For dinner that first night, we went to a traditional German restaurant in the basement of a building, which is apparently a pretty popular restaurant location in Germany. The scenery and food were both incredible! I got Kaesespaetzle, which is basically Germany's version of mac-n-cheese that tastes one-million times better than the stuff you buy in America. Think super creamy with a slight onion taste – YUM!

The next few days in Nuremberg were a mix of events organized by my study abroad program and free time to explore the city on our own. We went to the Nazi Party Rally Grounds and the courtroom of the Nuremberg trials. Both places were exciting and strange to see in person. I'm always amazed at Germany's vast history... I can see medieval buildings and Nazi buildings in the same small town. My group also visited the Germanisches Nationalmuseum and had an interesting guided tour of the Altstadt.

(This very spot is where Hitler addressed the German people during the Nazi Party rallies)

Since Nuremberg is a smaller city with 500,000 residents, night life isn't as prominent as in Berlin. Nevertheless, my friends and I went to a club one night for a birthday. I'm still planning to write a post about the night life scene in Berlin, but you should know that I'm not the biggest fan of clubbing and would much rather go to a bar. The club in Nuremberg was still pretty fun, even though we pretended we were fluent in German to get past the tough bouncer (lucky for me, I know a good amount of German and could answer his questions easily!). The DJ played popular American music and the dance scene was energetic. We had a round of tequila shots, and the bartender served the shots with cinnamon and orange instead of salt and lime! I've never even heard of the mix before, but the shots were surprisingly tasty.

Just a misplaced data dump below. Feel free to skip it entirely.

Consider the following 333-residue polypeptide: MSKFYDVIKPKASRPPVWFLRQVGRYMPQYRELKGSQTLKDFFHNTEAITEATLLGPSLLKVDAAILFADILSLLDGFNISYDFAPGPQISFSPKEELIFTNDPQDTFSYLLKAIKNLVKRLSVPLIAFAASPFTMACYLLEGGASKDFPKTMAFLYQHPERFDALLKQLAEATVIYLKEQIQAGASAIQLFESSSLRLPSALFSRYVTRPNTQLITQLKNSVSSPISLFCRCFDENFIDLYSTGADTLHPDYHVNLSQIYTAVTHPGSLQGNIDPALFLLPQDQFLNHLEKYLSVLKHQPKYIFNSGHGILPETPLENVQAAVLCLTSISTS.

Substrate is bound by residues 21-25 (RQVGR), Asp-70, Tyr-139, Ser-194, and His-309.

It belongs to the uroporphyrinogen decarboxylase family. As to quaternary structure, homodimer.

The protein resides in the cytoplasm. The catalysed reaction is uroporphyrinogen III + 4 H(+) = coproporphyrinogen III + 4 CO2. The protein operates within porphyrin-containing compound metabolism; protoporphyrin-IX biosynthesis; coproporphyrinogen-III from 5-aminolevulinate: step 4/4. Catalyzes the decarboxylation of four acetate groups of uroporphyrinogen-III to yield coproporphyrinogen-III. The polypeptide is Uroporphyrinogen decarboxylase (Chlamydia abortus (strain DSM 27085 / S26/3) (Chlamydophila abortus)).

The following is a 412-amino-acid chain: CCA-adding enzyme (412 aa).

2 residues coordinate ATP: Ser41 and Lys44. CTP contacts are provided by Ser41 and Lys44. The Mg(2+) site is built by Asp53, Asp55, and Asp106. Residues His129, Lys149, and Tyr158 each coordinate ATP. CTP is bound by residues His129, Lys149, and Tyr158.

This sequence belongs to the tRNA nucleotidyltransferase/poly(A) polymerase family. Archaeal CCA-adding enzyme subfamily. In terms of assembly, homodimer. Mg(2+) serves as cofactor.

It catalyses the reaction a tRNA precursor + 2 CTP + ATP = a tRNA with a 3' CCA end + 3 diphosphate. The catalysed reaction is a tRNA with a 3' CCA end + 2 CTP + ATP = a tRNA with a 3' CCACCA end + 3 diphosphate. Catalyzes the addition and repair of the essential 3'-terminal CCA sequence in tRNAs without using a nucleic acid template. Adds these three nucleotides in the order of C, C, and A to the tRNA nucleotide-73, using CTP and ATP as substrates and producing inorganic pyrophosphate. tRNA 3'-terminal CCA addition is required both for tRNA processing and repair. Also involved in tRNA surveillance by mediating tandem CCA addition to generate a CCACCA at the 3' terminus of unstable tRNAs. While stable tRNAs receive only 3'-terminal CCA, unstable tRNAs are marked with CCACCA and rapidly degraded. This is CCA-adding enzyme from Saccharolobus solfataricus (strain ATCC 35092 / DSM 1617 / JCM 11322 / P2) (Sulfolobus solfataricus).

On our last night in Nuremberg, my friends and I went to the Altstadtfest for some street food and caught the beginning of a live music act. Instead of a guitar solo, the artist played an accordion solo! Only in Germany. We managed to get lost while wondering around and came across Nuremberg's version of Oktoberfest. I can't believe we were in Nuremberg for three days before and missed this humongous festival! Just like at Oktoberfest, temporary tents serving beer and German food were built in an open field. Stands sold everything from Flammkuchen to potato chips to crepes . However, unlike Oktoberfest in Munich, the fest at Nuremberg was more compact, well-lit, and surrounded by trees, which made it more beautiful and a better environment to take in the German culture. My friends and I sat at a long outside table and ordered beer and food. I got Schweinhaxe (pig knuckles), which I promise taste way better than they sound!

Nuremberg might have taken Munich's place as my favorite German city. I'm a sucker for traditional German culture! Since the city is so small, I felt like four days was more than enough time to see the major sites. I can definitely see myself living in a city like Nuremberg in the future. In the meantime, I'm sure I'll be back to visit again!